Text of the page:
BEAR WHEELS GARBAGE - To protect bears and other
wildlife, the City of Nanaimo, Regional District of Nanaimo, and the Central Island Zone of the BC Conservation Officer Service are urging all residents to stop placing their carts out the night before collection day. Carts should be properly secured on residential
property for all non-collection days.
Leaving garbage and organic waste unsecured is a safety threat to both bears and humans. Garbage lures bears, and is the attractant for
half of the bear-related problem calls made to the BC Conservation Officer Service. Other attractants include bird seed, fruit trees, pet food and livestock. Once a bear becomes food-conditioned to garbage and other attractants, they associate people with
food, and lose their fear of people. Every year in our province, hundreds of bears are destroyed due to human-wildlife conflicts.
Prevention is key to keeping bears and
other wildlife safe. Follow these guidelines, especially if you live within or nearby bear-frequented areas:
Keep carts secured on non-collection days:
* Do not set your carts out the night before your collection day.
* Place your carts out at the curb between 5:00-8:00 AM
on the morning of your scheduled collection day.
* Remove your carts from the curb after they have been collected.
* Store carts in a secured location such as a garage or shed, especially if you live on the outer city limits, in a rural neighbourhood, near a park or in any location that may be close to a wildlife habitat.
Reduce odours in your carts:
* Wrap smelly food in newspaper and freeze until collection day.
* Use vinegar and/or baking soda to naturally eliminate odours.
* Periodically rinse carts with soapy water.
Placing carts out the night before collection day goes against local waste collection bylaws and provincial regulations. Under the BC Wildlife Act, a person leaving attractants accessible to dangerous wildlife may be
subject to a $230 fine(s) issued by the BC Conservation Officer Service. In areas frequented by bears, setting carts out the night before collection is considered an offence. Our local Conservation Officers remind us the public is legally responsible to secure
their attractants, and not place garbage and compost carts out the night before collection.
When dealing with problem wildlife, early intervention is best. The sooner the BC
Conservation Officer Service is made aware of a bear in a neighbourhood, the more likely that there can be a positive outcome for the neighbourhood and the bear. If you observe dangerous wildlife in your neighbourhood, please call the Report All Poachers and
Polluters (RAPP) hotline at 1-877-952-7277 (RAPP) or #7277 on the TELUS Mobility Network. For more educational resources, visit the www.WildSafeBC.com website.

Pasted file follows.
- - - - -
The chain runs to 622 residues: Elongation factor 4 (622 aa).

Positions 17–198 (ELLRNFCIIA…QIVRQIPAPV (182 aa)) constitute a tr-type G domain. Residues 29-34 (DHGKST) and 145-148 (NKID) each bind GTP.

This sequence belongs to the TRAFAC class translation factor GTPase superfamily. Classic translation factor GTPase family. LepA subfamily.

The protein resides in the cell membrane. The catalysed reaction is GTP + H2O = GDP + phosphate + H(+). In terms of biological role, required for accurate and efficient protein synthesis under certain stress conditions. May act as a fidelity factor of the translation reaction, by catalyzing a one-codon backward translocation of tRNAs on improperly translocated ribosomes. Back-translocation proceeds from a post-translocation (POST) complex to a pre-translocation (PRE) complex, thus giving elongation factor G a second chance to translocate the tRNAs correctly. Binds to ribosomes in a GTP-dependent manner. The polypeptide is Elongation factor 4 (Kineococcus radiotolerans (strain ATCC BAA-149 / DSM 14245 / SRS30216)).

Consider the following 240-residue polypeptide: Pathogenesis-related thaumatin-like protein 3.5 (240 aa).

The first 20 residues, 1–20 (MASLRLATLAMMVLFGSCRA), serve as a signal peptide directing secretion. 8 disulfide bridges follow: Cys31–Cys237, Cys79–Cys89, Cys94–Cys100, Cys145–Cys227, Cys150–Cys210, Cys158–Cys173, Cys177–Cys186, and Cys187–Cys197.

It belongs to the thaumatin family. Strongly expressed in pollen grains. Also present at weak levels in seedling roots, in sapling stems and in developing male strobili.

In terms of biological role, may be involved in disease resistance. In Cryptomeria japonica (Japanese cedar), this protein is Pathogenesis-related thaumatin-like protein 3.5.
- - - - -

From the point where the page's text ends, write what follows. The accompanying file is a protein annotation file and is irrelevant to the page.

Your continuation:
* Never put your carts out prior to the morning of collection. Setting carts out the night before collection day violates both
local government bylaws and the BC Wildlife Act, and can result in a fine.
* Keeping waste carts secure on non-collection days is key to preventing human-bear conflicts.
* Everyone has a responsibility to remove or secure attractants to prevent bears from becoming food conditioned.
sooner the BC Conservation Officer Service knows about a bear in an area, the quicker action can be taken to secure attractants and prevent the bear from becoming food-conditioned. Too often people wait until the bear’s behaviour has escalated to the
level of being a public safety risk, usually ending with the bear needing to be euthanized." – Caitlin Bickford, Conservation Officer, West Coast Region Conservation Officer
Service, BC Ministry of Environment & Climate Change Strategy*
"It’s natural to think that a bear in our streets could pose a danger to us, our families, and our pets,
but in the case of wildlife, that danger plays out both ways. If a bear recognizes our compost and garbage as an easy food source, chances are it will be put down. That’s a scenario where nobody wins, so let’s work together and keep our garbage
secure and odour free." – Mayor Leonard Krog.
“Protecting the natural environment, including
wildlife, is a priority for the Regional District of Nanaimo. We encourage residents to adopt these best practices so that together, we can minimize the negative interactions and impact we have on bears and other wildlife in our region.” – Tyler Brown, Chair, Regional District of Nanaimo*
* Every year in our province, hundreds of bears are destroyed due to human-wildlife conflicts.
* Garbage and compost is the attractant in over 60% of
problem bear reports to the BC Conservation Officer Service.
* Black bears have a keen sense of smell, and can detect food from over one kilometre away.
City of Nanaimo: Wildlife & Waste webpage
responsible waste management to keep wildlife and the environment safe.
RDN: Wildlife & Waste webpage
WildSafe BC - WARP Mapping Page
Wildlife Alert Reporting Program (WARP) enables the public to view reports of wildlife in BC.